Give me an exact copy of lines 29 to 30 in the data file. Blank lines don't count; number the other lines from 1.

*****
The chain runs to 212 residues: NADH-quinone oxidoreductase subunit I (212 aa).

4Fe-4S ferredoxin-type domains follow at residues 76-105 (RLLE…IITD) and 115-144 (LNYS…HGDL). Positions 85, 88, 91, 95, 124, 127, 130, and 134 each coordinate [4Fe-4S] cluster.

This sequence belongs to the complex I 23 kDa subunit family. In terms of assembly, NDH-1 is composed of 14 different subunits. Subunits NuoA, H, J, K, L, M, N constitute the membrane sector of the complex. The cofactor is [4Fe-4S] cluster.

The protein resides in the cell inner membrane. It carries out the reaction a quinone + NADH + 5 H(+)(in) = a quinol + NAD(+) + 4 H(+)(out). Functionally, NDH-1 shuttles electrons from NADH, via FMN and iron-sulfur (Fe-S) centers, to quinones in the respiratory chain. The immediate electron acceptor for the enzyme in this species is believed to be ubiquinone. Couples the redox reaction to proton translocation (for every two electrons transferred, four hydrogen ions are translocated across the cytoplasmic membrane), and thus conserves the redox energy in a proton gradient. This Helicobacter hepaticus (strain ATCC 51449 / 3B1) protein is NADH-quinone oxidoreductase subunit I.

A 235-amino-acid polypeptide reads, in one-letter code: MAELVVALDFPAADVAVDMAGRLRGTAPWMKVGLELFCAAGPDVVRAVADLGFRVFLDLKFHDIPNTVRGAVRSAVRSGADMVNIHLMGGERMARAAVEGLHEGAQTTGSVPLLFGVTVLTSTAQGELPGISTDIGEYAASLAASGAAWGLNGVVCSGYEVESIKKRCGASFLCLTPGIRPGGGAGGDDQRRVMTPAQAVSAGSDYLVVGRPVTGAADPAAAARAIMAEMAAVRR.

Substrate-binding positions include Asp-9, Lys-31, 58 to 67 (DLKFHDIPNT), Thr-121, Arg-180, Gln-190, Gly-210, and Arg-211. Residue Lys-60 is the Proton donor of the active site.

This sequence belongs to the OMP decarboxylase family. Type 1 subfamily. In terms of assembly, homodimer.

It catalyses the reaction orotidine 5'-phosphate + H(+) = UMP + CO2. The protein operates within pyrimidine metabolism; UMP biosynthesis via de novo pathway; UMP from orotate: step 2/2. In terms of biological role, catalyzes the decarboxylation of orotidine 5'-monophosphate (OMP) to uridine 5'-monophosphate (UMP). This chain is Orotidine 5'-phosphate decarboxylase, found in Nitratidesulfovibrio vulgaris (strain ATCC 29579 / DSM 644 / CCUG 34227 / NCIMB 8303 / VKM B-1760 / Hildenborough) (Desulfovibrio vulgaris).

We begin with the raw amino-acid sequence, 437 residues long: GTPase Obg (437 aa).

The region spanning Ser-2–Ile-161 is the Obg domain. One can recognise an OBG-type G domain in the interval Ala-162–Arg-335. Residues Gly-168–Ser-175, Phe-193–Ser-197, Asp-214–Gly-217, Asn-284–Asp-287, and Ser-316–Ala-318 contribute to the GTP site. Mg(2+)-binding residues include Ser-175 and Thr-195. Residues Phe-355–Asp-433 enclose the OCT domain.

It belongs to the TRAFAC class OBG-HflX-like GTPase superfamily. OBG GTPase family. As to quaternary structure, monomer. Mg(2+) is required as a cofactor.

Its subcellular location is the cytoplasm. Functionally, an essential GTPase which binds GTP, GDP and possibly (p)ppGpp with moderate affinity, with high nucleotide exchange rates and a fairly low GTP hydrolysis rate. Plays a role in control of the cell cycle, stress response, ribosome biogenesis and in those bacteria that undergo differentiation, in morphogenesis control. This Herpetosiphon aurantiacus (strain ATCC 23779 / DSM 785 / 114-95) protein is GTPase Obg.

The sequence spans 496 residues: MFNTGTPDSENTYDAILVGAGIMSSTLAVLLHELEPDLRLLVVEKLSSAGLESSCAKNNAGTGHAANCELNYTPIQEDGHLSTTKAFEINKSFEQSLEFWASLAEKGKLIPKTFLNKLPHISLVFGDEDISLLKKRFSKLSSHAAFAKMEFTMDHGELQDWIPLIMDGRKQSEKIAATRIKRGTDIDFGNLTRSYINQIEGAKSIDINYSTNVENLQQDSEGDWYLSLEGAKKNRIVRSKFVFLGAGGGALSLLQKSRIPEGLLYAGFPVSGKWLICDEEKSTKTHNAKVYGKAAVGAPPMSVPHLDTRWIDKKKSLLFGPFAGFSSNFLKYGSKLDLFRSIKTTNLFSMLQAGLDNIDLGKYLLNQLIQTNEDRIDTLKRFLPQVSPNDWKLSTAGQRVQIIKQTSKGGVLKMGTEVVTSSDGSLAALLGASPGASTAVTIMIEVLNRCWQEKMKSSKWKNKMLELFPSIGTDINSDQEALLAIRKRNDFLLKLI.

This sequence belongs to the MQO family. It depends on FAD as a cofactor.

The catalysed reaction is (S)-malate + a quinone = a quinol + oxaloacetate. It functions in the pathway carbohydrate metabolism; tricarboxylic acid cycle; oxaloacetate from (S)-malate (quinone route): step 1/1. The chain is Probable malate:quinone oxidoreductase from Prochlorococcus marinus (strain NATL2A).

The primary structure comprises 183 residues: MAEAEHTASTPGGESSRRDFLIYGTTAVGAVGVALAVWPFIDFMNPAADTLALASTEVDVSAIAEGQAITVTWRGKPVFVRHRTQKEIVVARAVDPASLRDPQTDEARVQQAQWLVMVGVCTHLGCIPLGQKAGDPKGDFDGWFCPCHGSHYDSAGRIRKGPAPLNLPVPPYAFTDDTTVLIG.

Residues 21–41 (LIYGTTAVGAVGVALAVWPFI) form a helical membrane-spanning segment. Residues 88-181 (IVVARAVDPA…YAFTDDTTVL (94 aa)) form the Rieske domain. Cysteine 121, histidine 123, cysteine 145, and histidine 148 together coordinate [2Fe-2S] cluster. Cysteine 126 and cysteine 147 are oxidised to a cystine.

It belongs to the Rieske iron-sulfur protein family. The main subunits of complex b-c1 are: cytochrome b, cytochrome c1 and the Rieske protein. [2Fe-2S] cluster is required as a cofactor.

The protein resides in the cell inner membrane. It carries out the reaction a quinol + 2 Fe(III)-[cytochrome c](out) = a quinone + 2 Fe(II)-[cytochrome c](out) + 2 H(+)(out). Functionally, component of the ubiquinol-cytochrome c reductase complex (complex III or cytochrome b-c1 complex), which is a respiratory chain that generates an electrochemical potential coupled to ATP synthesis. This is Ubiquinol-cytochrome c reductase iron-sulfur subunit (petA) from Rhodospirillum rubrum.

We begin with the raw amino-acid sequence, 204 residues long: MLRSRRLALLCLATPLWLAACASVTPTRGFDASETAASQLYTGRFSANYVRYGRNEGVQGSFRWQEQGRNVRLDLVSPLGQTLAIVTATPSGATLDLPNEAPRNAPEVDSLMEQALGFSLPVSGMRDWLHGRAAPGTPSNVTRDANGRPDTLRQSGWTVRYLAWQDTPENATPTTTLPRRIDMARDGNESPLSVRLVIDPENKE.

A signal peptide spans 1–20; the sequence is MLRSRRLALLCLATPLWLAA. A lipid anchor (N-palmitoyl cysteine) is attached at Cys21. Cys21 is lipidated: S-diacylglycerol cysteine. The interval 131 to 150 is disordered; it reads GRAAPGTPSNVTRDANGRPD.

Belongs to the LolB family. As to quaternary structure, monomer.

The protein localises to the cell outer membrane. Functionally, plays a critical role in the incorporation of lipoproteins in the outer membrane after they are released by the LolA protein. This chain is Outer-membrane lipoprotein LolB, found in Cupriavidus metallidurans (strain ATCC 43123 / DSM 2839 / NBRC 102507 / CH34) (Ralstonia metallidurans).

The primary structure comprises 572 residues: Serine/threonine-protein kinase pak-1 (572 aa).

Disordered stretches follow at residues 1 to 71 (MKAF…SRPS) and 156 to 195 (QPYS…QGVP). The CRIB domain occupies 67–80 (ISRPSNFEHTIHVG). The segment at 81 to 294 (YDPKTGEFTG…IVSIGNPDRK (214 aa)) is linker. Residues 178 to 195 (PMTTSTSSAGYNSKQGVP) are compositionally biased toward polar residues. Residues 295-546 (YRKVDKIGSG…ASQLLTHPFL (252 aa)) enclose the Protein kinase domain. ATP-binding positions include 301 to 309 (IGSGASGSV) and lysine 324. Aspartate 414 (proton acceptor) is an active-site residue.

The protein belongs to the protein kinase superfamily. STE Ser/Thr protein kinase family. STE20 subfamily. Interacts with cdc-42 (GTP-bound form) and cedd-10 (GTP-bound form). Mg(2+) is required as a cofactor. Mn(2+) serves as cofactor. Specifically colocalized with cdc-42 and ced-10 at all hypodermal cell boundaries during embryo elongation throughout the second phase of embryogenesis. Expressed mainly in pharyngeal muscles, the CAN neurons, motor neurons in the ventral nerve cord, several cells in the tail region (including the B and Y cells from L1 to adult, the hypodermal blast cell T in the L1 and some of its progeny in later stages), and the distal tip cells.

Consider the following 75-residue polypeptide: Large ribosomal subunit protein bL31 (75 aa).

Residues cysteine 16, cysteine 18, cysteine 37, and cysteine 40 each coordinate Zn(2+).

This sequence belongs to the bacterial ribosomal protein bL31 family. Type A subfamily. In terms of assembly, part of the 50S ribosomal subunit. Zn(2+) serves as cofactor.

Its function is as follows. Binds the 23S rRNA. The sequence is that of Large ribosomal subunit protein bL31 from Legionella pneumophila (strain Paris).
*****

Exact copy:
This sequence belongs to the bacterial ribosomal protein bL31 family. Type A subfamily. In terms of assembly, part of the 50S ribosomal subunit. Zn(2+) serves as cofactor.

Its function is as follows. Binds the 23S rRNA. The sequence is that of Large ribosomal subunit protein bL31 from Legionella pneumophila (strain Paris).